Pandemic? What pandemic?
Okay, business at Borgata casino in Atlantic City on Tuesday was relatively good — just not quite THAT good.
But within the statewide limitations — 25% maximum customer capacity, and no dining or drinks after 10 p.m. — the city’s leading casino attracted plenty of customers in this lull between Christmas and New Year’s weekends.
The closure of Pennsylvania casinos for three weeks — scheduled to end next week — no doubt had plenty to do with every 10th or 12th car in the Borgata parking garage seeming to bear Pennsylvania license plates. But the same could be said for New York plates, with a handful of Florida alphabeticals tossed in for good measure.
Table games — including three players per table for blackjack, plexiglass between each player and more between the players and the dealer — filled up nicely Tuesday.
Poker lives on at Borgata
Perhaps the most impressive demand for action came at Borgata’s poker tables, where there appeared to be no empty seats at seven-player tables with, yes, more plexiglass.
Almost a dozen men stood (a socially distanced) watch near an electronic tote board that listed a variety of game options and the names of those who would be next to gain a seat at a particular table.
For 1/3 No Limit Texas Hold ‘Em ($1 small blind, $3 big blind), the waiting list went 16 deep around 3 p.m. But there was a single open seat available for 2/5 NL Hold ‘Em.
Borgata’s 30-table poker room reopened in October, and clearly word has gotten around.
The slot machines had their own “regulars,” some of them with their walkers. One man wobbled through the casino with a portable oxygen tank, seemingly undaunted by fear of contracting COVID-19.
The adjacent BetMGM Sportsbook, rebranded to that new name three months ago, has been closed of late on some midweek days, an employee volunteered.
But the expected volume of customers for the “holiday lull” meant it was open for business on Tuesday — and rightly so, as about a dozen tables were in use for lunchtime for groups of two to six customers per table.
The temperature checks from spring and summer were gone at Borgata and at Bally’s, but security remained vigilant over patrons wearing masks, including ensuring they stay above one’s nose.
FanDuel stakes its Atlantic City claim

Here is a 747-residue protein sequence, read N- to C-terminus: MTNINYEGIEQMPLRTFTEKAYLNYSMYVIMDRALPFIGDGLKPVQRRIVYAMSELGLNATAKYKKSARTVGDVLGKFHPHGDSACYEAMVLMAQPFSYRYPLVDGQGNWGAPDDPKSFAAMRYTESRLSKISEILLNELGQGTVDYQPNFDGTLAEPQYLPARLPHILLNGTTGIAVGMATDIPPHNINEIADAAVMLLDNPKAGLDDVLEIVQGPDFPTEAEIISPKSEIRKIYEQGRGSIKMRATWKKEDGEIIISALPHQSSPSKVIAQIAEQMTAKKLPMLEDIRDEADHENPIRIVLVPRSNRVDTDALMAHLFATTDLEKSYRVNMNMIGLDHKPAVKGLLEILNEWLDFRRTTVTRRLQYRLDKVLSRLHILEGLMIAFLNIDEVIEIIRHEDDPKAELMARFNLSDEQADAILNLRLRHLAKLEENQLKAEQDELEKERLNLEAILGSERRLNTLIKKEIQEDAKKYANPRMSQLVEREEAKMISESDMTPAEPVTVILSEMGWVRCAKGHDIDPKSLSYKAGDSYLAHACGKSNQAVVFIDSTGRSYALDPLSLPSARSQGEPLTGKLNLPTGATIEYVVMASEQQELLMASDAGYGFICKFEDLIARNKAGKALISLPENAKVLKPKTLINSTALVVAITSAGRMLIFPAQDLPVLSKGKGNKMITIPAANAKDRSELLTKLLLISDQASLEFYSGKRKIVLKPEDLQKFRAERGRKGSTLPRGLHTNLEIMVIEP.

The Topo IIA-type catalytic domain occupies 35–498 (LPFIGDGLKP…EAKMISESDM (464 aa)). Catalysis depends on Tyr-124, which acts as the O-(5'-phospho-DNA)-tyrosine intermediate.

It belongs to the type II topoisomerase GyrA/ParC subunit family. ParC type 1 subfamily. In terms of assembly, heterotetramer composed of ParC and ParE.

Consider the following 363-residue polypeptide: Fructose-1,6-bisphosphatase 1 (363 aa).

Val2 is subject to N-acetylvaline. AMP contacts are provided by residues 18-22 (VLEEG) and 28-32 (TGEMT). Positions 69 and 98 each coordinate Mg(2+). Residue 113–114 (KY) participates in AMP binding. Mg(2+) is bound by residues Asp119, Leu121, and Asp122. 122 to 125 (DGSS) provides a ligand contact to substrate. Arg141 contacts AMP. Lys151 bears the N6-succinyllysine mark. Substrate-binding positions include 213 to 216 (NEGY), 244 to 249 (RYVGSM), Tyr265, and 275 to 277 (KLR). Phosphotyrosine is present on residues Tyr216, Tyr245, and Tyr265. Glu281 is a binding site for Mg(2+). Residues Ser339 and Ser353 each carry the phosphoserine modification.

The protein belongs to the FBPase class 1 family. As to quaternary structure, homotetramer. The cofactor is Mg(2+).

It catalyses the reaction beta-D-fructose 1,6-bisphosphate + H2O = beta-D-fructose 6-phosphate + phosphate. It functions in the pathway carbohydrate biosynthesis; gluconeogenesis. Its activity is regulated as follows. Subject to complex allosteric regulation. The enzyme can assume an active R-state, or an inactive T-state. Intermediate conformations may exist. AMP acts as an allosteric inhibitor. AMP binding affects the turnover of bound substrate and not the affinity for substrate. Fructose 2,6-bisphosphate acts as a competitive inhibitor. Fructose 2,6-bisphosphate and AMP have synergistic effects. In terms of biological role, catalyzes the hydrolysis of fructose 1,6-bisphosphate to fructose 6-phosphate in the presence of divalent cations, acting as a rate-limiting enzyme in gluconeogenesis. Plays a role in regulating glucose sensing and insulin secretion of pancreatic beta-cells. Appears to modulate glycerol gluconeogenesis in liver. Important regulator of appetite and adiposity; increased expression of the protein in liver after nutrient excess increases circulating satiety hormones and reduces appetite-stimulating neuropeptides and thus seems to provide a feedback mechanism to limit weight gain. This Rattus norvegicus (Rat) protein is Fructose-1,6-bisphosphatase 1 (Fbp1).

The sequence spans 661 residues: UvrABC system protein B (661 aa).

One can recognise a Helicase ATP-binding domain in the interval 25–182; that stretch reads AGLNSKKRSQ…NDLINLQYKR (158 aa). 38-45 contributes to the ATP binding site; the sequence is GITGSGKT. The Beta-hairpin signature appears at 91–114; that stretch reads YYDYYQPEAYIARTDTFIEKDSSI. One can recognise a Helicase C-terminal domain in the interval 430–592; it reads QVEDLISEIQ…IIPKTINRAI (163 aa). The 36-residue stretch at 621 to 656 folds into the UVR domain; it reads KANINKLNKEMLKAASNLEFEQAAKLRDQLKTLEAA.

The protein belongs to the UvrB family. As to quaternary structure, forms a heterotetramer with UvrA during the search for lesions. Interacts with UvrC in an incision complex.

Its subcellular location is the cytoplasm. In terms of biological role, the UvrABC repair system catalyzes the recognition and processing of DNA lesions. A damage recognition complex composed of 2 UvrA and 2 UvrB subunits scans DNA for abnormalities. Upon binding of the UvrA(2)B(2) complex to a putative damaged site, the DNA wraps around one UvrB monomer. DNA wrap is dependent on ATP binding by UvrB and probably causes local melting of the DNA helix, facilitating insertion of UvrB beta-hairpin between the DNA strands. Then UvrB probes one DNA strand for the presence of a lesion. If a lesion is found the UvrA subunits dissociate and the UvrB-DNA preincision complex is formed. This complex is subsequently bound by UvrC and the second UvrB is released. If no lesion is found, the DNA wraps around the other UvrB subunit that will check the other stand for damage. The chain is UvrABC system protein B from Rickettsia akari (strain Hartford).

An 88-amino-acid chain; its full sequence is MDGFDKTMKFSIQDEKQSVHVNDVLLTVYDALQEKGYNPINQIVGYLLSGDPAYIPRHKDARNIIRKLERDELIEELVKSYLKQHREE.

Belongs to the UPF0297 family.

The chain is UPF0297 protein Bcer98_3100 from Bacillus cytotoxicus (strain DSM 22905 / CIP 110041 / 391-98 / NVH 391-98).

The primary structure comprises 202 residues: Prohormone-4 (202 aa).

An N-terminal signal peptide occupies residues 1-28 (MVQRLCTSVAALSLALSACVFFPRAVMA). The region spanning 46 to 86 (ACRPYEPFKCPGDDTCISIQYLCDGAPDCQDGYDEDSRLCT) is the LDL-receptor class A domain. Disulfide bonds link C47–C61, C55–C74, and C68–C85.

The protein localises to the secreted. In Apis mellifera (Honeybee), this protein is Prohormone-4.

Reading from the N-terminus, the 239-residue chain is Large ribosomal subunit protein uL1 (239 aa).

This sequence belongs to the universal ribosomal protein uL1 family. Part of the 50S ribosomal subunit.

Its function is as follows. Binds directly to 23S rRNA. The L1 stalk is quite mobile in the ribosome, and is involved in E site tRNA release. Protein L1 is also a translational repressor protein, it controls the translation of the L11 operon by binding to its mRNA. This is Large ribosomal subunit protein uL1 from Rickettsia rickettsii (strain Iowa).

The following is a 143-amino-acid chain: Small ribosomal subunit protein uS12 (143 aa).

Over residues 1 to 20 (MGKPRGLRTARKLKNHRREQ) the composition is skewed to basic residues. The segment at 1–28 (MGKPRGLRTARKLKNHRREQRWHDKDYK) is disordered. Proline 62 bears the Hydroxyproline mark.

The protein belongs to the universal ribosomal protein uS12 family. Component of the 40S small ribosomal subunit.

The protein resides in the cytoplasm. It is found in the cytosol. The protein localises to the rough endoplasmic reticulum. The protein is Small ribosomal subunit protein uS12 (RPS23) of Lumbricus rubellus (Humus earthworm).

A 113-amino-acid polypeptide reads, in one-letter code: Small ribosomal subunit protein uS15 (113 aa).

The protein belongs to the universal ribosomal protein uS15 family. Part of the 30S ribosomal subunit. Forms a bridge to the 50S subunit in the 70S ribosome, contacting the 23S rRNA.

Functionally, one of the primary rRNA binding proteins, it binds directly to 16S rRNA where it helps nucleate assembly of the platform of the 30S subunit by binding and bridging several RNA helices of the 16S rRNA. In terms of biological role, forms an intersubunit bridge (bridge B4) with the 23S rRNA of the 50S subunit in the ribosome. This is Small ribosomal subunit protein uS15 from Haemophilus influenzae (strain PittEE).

As of last week, there is a new addition to the casino floor at Bally’s — a temporary sportsbook with four self-service kiosks and three teller windows. An employee predicted that the permanent sportsbook would open in March, which would be in time for NCAA basketball March Madness (or April Madness, or May Madness, depending on how the season plays out).
The former Blue Martini bar already is boarded up as work begins on the permanent book, which will be within a few steps for Boardwalk visitors who walk into the casino next to the Johnny Rockets restaurant.
Caesars had been the only casino without a sportsbook, sharing the adjacent Bally’s “The Book” since both were owned by Caesars Entertainment.
But when Bally’s casino, as well as rights to use the brand name, was sold earlier this year to Twin River (which then adopted the Bally’s name nationwide for its gaming operations), the sportsbook wound up in the hands of Caesars.
That led FanDuel, the daily fantasy sports giant that has the state’s largest sportsbook at the Meadowlands Racetrack, to seize an opportunity to get in on the action.
Rival DraftKings already has a sportsbook at Resorts, while European bookmaker William Hill opened for business at Ocean Casino and Tropicana as well as at Monmouth Park.
A sunny day but temperatures only as high as the mid-40s tempered the size of the crowd on the Boardwalk on Tuesday.
While “social distancing” was a breeze under those circumstances, there were just enough walked dogs, couples, and families milling about to avoid making the scene too depressing.
(The scene had a better vibe than my “March Sadness” tour that came after the casinos had just shut down for COVID-19 — a condition that remained until July 4 weekend.)
Many of the T-shirt and tchotchke shops were open on the Boardwalk, but the merchants mostly talked among themselves as browsing customers were a rarity on this day.